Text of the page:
Twins 4, Indians 3
Pete Cimino 0.41
Ted Uhlaender 0.20
Rocky Colavito 0.16 (CLE)
Tom Kelley -0.25 (CLE)
Pedro Gonzalez -0.24 (CLE)Max Alvis -0.15 (CLE)
Rich Rollins -0.15
In the top of the seventh inning, the Twins were down by a score of 3-2 and had two men on and one out when Ted Uhlaender stepped to the plate against Cleveland starter Tom Kelley. Jimmie Hall and Zoilo Versailles had reached with back-to-back singles prior to Uhlaender’s plate appearance. Uhlaender ripped a double to left field, plating Hall to tie the score and pushing Zorro to third base.
After the magical 1965 season, the Twins had gotten off to a slow start in 1966, coming out of a July 4 win over the Tribe with only a 36-43 record. Still, the middle of the ’66 season found Calvin Griffith talking up his team in The Sporting News. Calvin was beaming over the middle fielders – Zoilo Versalles and Cesar Tovar at SS and 2B respectively, and Ted Uhlaender in center field. Because of the middle defense, Griffith said, the ’66 version of the Twins was the best defensive squad the Twins had fielded since they moved to Minnesota in 1961.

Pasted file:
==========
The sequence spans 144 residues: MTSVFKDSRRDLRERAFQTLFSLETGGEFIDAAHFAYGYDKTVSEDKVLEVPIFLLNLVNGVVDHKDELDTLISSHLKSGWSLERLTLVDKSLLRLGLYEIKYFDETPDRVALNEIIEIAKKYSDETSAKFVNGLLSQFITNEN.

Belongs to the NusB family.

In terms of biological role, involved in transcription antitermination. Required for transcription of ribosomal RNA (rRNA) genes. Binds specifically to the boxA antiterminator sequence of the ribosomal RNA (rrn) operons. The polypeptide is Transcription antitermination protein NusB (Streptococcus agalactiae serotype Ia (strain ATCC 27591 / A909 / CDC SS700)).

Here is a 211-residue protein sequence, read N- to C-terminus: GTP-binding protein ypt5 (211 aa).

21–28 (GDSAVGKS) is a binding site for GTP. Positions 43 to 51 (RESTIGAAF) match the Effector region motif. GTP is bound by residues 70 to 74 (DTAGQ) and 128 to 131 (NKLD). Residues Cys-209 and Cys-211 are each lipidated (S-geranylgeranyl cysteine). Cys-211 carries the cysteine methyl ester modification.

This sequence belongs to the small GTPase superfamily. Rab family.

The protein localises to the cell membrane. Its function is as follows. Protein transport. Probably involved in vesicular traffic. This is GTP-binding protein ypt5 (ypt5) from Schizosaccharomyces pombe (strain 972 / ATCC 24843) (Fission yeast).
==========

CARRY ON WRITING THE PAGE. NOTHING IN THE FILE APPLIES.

Two of those three were on display in the Twins’ win over the Indians on July 5. Versailles went 2-for-4 and Uhlaender provided the game’s biggest hit. Tony Oliva also hit a solo home run in the 4th inning, his 16th of the season.
The top player according to WPA, however, was Pete Cimino. Cimino, a 23-year-old who had one major league appearance prior to 1966, came on in the bottom of the 7th inning after the Twins had taken the lead. He pitched an old-fashioned three inning save. After two of the first three batter he faced singled, Cimino pitched out of trouble, ultimately retiring eight in a row to finish the game for the Twins.